Yes, it's true that they might miss things that add to GOE, but if you review the protocols from competitions in the last year, the judges handing out overgenerous GOE and missing things that should be subtracted is a far more pressing issue.
Originally Posted by Krislite
Examples? Where are you finding consistent patterns of judges missing things that should be subtracted?
Originally Posted by CarneAsada
If your problem is specifically with judges not taking necessary GOE reductions on, let's look at the different areas where this may be happening, and if it's a significant problem there may be other ways to address it.
Seems to me there are four categories of jump errors to be considered:
1) Final GOE must be -3
*One or more rev. less than required (SP only)
*Combo consisting of one jump only (SP only)
Yes, judges do occasionally miss these errors because the same element would not require -3 in a freeskate, or at a lower level where doubles are allowed, and in some cases it may actually be a high-quality element that would deserve positive GOE in a different context.
Maybe the tech panel could flag these specific short program errors (for the latter, the code +COMBO already exists, so it's just a matter of adding a code for single jumps or doubles where triple/quad is required) and the computer should be programmed to accept only -3 as the GOE for these flags.
2) Final GOE must be negative (reduction -2 to -3) and there is already a technical panel call with code.
*Severe wrong edge takeoff (e)
They could go back to using a different symbol (!) for unclear takeoff edge and program the computers to accept only -1, -2, or -3 as final GOE if there is << or e symbol.
If a judge had already entered 0 or positive GOE before the call and didn't go back to change it, the computer could automatically subtract -2 from whatever the judge had input.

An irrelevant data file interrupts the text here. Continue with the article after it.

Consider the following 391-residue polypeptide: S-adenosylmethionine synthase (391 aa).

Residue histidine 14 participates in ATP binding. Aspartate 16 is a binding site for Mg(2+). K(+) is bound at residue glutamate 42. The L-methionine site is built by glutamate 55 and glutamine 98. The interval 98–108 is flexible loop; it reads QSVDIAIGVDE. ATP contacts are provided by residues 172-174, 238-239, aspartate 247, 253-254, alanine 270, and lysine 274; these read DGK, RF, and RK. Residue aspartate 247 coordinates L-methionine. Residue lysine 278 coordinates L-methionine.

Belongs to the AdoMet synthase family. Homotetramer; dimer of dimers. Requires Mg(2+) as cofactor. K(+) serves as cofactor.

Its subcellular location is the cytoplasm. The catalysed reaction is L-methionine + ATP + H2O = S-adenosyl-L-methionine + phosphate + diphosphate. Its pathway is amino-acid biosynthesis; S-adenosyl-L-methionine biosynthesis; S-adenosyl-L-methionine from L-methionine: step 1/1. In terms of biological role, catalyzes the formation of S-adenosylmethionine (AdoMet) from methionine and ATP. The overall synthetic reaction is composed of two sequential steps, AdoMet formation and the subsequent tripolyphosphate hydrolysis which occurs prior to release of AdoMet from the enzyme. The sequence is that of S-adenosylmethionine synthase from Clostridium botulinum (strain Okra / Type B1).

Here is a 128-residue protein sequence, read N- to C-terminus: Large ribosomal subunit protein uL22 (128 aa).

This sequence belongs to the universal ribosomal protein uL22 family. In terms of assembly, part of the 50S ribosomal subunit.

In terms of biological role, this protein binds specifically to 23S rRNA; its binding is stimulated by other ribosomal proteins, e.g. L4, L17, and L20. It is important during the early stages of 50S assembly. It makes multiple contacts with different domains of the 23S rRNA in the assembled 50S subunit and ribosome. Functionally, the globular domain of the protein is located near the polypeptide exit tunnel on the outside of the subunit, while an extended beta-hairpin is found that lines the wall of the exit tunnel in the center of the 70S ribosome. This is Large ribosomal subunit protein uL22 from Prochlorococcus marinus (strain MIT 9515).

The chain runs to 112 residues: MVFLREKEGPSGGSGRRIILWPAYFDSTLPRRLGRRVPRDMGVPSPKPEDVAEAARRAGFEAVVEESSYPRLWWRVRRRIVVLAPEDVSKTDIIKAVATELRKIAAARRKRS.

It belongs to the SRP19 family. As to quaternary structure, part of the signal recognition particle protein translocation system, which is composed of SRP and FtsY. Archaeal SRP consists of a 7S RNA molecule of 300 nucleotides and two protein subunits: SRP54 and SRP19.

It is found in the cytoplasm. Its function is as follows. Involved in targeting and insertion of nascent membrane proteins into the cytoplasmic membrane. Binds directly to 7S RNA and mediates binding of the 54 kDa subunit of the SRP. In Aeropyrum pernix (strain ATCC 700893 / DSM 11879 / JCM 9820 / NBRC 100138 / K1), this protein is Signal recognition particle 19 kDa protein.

Or there could be a flashing symbol on the screen that would force judges to go back and review that element and change the GOE to a negative value before the computer will accept their marks for program as a whole.
3) Errors for which the final GOE must be negative but there is no code from the tech panel.
*Landing on two feet
*Stepping out of a landing
*Touch down with both hands
*Two three turns in between combo
*Unequal number of revs. by partners (Pairs)
Have you consistently been seeing 0 or positive GOEs for any of these?
If so, maybe the tech panel should add a code -- perhaps T or 2 for two foot/two hands/two threes -- that would operate the same as described for the previous category.
4) Final GOE is not required to be negative
All other errors listed on the right side of the GOE reduction chart, with recommended reductions of -1 to -2.
The ISU has decided that these errors do not require negative final GOE -- they want to allow rewards for positive aspects of the jumps as well as reductions for these errors.
Do you agree with this principle but think that judges are inconsistent in applying it?
If so, maybe the tech panel should add more codes for these kinds of errors to prompt judges to take a reduction. This would be most applicable to the touchdown with free foot error, since if it's very slight it might not be noticeable in real time without video replay.
Are you fundamentally disagreeing with that principle? In that case, you'd have to change the rules first -- but you'd have to get the majority of the technical committee (or the majority of posters here) to agree with you that penalties for small to moderate errors should be harsher and positive aspects of slightly flawed jumps should not be rewarded. Good luck with that.
Either way -- whether the tech panel goes through an additional step of determining and inputting GOEs after they make the call, or the tech panel calls all errors with codes and the computer forces judges to go back and change earlier inputs to comply with required reductions -- the wait for scores after the program is over will be longer than is now the case.